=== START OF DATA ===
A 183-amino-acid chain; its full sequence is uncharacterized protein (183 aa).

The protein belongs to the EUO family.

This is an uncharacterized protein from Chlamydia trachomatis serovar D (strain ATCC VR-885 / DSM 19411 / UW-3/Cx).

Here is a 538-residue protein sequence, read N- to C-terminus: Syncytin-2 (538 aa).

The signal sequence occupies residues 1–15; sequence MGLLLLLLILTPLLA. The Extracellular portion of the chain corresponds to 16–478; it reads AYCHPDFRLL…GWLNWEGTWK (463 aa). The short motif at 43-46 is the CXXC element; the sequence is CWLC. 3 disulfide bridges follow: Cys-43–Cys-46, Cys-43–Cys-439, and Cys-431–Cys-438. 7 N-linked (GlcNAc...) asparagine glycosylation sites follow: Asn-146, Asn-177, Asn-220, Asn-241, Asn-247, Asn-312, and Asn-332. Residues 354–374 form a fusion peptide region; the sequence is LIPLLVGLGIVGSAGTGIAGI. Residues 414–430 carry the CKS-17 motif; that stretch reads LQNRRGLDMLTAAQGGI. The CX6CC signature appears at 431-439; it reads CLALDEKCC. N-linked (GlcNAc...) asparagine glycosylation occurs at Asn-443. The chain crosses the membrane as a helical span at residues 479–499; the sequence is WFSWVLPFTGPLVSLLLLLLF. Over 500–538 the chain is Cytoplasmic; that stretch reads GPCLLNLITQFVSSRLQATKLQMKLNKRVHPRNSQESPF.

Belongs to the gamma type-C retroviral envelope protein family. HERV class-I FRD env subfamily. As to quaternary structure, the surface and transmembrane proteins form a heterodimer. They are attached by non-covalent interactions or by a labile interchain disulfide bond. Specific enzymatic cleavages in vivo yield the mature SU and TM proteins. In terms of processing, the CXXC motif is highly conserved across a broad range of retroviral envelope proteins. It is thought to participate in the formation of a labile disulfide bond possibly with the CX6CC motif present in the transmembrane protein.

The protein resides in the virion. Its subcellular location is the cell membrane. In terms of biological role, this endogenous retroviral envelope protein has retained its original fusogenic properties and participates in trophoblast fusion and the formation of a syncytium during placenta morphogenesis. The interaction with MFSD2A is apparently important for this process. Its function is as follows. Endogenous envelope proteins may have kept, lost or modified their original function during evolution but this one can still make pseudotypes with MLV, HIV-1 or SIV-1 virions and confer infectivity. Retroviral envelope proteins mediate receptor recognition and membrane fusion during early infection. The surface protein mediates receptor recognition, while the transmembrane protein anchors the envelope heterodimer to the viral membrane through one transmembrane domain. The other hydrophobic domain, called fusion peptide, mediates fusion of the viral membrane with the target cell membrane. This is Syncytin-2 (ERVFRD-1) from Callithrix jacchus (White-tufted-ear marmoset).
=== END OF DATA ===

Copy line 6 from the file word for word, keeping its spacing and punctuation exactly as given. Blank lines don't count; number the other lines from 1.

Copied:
Belongs to the gamma type-C retroviral envelope protein family. HERV class-I FRD env subfamily. As to quaternary structure, the surface and transmembrane proteins form a heterodimer. They are attached by non-covalent interactions or by a labile interchain disulfide bond. Specific enzymatic cleavages in vivo yield the mature SU and TM proteins. In terms of processing, the CXXC motif is highly conserved across a broad range of retroviral envelope proteins. It is thought to participate in the formation of a labile disulfide bond possibly with the CX6CC motif present in the transmembrane protein.